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LUXEMBOURG: Alphabet’s Google has been fined a record €4.34 billion ($4.4 billion) for using its Android mobile operating system to crush its competitors, according to a European General Court ruling on Wednesday. It determined whether antitrust fines should be faced and could set a precedent for other regulators considering the company’s business. practice.

Google is looking to reverse its fortunes after losing the first of three lawsuits last year that resulted in a fine of €2.42 billion. Meanwhile, EU Antitrust Commissioner Margrethe Vestager needs to emerge victorious after a setback in a lawsuit involving other tech giants like Intel. Qualcomm this year.

The European Commission’s Competition Commissioner has cracked down on big tech with hefty fines to ensure a level playing field in the 27 EU countries.

Vestager is also currently investigating Google’s digital advertising business, Jedi Blue advertising agreements with Meta, Apple’s App Store rules, Meta’s market and data use, and Amazon’s online sales and market practices.

The court’s ruling against Google, a dominant player in the phone market along with rival Apple, has affected some of these cases, particularly in terms of whether the EU antitrust watchdog should take competition between the two giants into account. may have some impact.

In a 2018 decision, the European Commission said Google used Android to consolidate its dominance in general internet search through payments and restrictions to major manufacturers and mobile network operators.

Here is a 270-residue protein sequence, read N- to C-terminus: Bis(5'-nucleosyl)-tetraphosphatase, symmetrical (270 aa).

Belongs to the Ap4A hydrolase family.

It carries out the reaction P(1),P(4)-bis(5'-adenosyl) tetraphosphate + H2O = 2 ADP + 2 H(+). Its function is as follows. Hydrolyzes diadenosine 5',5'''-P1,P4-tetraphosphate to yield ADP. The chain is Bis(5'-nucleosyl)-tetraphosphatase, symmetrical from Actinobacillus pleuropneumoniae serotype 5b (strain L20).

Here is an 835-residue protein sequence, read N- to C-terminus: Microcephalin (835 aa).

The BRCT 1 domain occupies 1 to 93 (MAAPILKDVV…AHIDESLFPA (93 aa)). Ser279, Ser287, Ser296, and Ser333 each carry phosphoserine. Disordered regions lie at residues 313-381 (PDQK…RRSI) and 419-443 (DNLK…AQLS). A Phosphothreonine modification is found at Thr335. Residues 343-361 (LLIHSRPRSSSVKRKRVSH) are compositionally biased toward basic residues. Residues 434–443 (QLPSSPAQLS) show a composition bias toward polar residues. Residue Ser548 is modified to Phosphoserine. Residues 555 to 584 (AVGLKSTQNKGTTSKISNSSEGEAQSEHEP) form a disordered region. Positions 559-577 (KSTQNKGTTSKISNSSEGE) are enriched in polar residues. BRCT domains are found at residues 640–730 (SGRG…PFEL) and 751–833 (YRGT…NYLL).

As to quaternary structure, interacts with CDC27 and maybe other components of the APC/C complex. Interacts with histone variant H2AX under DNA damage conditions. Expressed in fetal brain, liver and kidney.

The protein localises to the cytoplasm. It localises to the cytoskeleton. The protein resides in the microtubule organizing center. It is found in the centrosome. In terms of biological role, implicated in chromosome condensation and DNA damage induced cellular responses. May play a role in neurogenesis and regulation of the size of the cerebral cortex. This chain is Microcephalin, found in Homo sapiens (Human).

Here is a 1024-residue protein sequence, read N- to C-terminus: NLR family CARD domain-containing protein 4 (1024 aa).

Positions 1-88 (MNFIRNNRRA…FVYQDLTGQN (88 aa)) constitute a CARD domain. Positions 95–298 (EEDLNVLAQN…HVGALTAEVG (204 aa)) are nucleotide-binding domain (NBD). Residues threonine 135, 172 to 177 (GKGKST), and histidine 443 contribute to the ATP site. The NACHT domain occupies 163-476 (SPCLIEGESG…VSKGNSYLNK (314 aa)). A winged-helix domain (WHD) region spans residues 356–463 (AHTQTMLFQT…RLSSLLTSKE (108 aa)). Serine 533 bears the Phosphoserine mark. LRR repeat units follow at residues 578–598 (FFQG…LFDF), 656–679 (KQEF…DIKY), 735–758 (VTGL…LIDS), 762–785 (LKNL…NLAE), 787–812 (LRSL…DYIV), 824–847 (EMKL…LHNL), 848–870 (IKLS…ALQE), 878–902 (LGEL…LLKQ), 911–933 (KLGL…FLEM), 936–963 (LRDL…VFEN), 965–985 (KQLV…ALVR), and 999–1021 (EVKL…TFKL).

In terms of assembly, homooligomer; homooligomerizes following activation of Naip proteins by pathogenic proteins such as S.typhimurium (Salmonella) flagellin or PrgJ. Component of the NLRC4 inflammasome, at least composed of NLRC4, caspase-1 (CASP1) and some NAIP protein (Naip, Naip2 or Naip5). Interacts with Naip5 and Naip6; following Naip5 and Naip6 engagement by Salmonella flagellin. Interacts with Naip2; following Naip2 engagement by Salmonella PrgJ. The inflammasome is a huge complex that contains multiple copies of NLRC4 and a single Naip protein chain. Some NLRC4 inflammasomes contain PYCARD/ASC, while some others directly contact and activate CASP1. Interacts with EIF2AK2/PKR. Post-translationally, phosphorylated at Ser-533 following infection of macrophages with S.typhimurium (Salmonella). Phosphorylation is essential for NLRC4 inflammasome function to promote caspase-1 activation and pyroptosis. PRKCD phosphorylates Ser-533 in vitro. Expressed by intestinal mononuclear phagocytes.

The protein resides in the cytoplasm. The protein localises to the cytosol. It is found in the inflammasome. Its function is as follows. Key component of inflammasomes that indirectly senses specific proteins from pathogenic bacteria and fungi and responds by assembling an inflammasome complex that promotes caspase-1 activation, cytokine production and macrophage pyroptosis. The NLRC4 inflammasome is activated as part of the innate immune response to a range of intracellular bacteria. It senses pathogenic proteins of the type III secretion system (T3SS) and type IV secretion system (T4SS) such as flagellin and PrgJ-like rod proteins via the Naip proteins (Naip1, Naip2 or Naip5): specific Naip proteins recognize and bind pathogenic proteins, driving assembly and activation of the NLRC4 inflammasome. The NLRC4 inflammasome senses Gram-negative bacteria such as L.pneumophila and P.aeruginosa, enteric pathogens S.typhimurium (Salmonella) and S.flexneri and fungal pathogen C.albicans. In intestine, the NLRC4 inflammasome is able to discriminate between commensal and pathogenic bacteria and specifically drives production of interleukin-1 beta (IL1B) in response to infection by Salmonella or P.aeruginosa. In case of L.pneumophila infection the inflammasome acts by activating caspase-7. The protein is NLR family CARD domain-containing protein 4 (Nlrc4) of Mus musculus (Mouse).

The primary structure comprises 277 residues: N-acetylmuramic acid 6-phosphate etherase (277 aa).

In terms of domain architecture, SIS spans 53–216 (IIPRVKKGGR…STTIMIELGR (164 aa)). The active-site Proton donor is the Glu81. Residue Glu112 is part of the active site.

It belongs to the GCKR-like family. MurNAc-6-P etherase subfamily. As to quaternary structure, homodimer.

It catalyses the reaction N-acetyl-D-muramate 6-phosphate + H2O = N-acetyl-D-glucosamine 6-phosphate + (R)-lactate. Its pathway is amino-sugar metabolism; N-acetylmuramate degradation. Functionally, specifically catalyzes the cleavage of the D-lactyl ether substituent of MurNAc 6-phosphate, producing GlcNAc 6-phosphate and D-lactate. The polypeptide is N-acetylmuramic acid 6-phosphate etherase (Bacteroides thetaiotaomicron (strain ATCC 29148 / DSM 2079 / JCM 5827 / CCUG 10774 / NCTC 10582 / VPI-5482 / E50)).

Google acted like countless other companies, saying such payments and contracts would help keep Android a free operating system, while the EU decision was a move to the economic realities of mobile software platforms. He criticized them for not keeping pace.

The pan-European consumer group BEUC, which supports the European Commission, pointed out the importance of the court’s ruling.

BEUC Executive Director Monique Goyens said: “The court has confirmed that Google’s actions over the past few years are illegal and cannot continue, thereby enabling consumers to benefit from a more open and innovative digital environment. It is very important to be able to

Even if Google wins, it will have to stop the practice pointed out by the European Commission under a groundbreaking technical regulation known as the Digital Markets Act, which will come into effect next year.

Both parties may appeal any legal question to the highest court of Europe, the European Court of Justice.

The case is T-604/18 Google v. European Commission.

($1 = 0.9830 Euro) EU court ruling on record $4.4 billion Google fine could set precedent

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